Binary Trees
Volume Number:   6

Issue Number:   8

Column Tag:   Language Translation

Binary Trees
By Clifford Story, Mouunt Prospect, IL
Note: Source code files accompanying article are located on MacTech CDROM or source code disks.
A. Introduction
This article, Part V, I’m going to take an excursion away from language translation and develop some support routines. In particular, I’m going to create routines to handle binary trees; later, I’ll use these routines to implement a symbol table for the new Canon tool and the fabled Inline tool.
There are a couple of “Why?” questions to answer. First question, why fill MacTutor with a long article on something that is taught in every college computer department in the U.S.? Ah, but not all of us have computer degrees; I don’t, for example. And while you can find the subject in various books, I couldn’t find a decent explanation of balanced binary trees  I had to figure it out from hints I gleaned from Knuth’s discussion (Searching and Sorting, pages 451  457). Second question, why a binary tree? Aren’t symbol tables usually done with hash tables? Well, yes, this is my impression, and Aho and Ullman state that hashing is “[t]he most efficient and commonly used method” for maintaining symbol tables (The Theory of Parsing, Translation, and Compiling, volume II, page 793). So why a binary tree? I’m sorry, I haven’t got an answer for that one...
If you should ever write your own compiler, I guess you should use a hash table. After all, Aho & Ullman’s opinion carries a lot of weight. In the meantime, binary trees are fun, so sit up and enjoy!
B. Simple Binary Trees
A binary tree is a tree with at most two subtrees at each node. These are commonly called the left and right subtrees. Searching a binary tree is very simple: take the left branch if the search key is less than the node’s value, and the right branch if it is greater. Keep going until you get either an exact match (in which case the search succeeds), or a nil pointer (in which case the search fails).
The example program I have written implements search and insertion, as well as a recursive dump routine. It does not do deletions. I haven’t any use for deletions in a symbol table, so I have left that part as an exercise...
B(1). Node Structure
Each node has four fields: the node’s value or key, a pointer to the left subtree, a pointer to the right subtree, and the data. Here is the node structure I will use in my example:
/* 1 */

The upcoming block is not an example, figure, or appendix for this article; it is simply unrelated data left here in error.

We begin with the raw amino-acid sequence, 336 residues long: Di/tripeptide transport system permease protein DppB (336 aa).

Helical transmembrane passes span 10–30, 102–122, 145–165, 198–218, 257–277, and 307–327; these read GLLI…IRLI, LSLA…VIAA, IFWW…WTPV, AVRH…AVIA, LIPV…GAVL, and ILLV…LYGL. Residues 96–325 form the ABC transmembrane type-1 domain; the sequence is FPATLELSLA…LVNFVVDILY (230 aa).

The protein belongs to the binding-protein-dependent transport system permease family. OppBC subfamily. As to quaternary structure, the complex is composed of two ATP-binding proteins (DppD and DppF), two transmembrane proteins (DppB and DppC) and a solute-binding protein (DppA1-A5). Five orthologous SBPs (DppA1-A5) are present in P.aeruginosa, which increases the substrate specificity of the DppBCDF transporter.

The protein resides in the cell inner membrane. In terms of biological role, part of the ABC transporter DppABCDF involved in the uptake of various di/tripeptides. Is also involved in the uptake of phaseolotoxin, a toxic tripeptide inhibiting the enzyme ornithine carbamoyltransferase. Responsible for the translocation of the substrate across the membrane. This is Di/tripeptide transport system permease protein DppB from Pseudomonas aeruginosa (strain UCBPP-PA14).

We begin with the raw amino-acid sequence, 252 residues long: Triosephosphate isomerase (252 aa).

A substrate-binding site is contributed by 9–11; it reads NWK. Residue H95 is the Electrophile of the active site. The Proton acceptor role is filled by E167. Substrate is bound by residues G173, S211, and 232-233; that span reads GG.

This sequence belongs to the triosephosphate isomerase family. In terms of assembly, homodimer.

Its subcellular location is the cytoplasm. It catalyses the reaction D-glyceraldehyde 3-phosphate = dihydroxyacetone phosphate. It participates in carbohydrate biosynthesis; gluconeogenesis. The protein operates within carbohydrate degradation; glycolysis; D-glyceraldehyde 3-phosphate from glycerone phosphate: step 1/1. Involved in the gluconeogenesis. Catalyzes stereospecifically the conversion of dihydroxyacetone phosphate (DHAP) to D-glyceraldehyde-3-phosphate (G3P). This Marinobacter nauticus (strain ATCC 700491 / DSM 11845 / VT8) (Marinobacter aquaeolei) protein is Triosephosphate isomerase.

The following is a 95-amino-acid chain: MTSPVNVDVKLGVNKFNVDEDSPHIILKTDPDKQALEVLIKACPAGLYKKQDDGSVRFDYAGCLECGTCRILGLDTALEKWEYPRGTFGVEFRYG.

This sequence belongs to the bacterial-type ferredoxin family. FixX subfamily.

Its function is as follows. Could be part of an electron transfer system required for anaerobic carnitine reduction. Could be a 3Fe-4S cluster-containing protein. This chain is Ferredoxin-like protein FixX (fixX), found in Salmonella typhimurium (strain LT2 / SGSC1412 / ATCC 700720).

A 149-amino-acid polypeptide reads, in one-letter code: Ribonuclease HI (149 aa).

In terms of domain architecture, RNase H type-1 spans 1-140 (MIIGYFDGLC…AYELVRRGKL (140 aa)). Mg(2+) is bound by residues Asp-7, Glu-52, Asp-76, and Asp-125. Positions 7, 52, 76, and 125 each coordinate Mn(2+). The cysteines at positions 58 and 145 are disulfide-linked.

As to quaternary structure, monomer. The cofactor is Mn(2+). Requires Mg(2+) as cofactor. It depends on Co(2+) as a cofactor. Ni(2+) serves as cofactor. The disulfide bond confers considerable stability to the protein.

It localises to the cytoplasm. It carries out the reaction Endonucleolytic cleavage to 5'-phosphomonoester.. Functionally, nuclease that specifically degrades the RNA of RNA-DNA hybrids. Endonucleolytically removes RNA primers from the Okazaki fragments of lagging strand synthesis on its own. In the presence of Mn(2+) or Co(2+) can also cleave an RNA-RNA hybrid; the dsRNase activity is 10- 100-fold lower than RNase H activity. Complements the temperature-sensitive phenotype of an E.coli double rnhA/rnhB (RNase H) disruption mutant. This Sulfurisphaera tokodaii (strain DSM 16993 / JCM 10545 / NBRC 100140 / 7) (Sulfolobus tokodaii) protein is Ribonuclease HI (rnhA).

typedef struct node
{
char *key;
struct node*left;
struct node*right;
char *data;
} node;
The data for this example is some arbitrary character string.
I’ll going to create new nodes with the Mac trap NewPtr. I would usually use an array of nodes with a free list, and allocate them myself; I’m using NewPtr in this case for simplicity’s sake.
/* 2 */
// createnode
node *createnode(char *thekey,
char *thedata)
{
node *thenode;
int thelength;
thenode = (node *)
NewPtr(sizeof(node));
if (thenode == nil)
return(nil);
thelength = 1 + strlen(thekey);
thenode>key = (char *)
NewPtr(thelength);
if (thenode>key == nil)
{
DisposPtr((Ptr)thenode);
return(nil);
}
BlockMove((Ptr)thekey,
(Ptr)thenode>key, thelength);
thenode>left = nil;
thenode>right = nil;
thelength = 1 + strlen(thedata);
thenode>data = (char *)
NewPtr(thelength);
if (thenode>data == nil)
{
DisposPtr((Ptr)thenode>key);
DisposPtr((Ptr)thenode);
return(nil);
}
BlockMove((Ptr)thedata,
(Ptr)thenode>data, thelength);
return(thenode);
}
Finally, I’ll start off the table with a head node, a dummy node with no data that points to the true root of the tree. That way, I can create the tree before any insertions; I don’t have to specialcase inserting data into a nil tree.
B(2). Finding a Node by Key
As I said above, looking up a node by key is easy. The routine below is passed a pointer to the root node of the tree, and the search key. It starts with the root and follows the algorithm, until either it finds the node it is looking for and falls out of the loop, or finds a nil pointer and returns it.
/* 3 */
// lookup
node *lookup(node *thetable,
char *thekey)
{
node *thenode;
int compare;
thenode = thetable;
while (compare = strcmp(
thekey, thenode>key))
{
if (compare < 0)
thenode = thenode>left;
else
thenode = thenode>right;
if (thenode == nil)
return(nil);
}
return(thenode);
}
B(3). Inserting a Node
This routine inserts a new node into the tree. First, it performs a search not unlike that in the “lookup” routine, except that it returns nil (indicating failure) if the search is successful  i.e., a duplicate key exists. If, on the other hand, it finds a nil pointer, then that is the place for the new node, and the routine inserts it.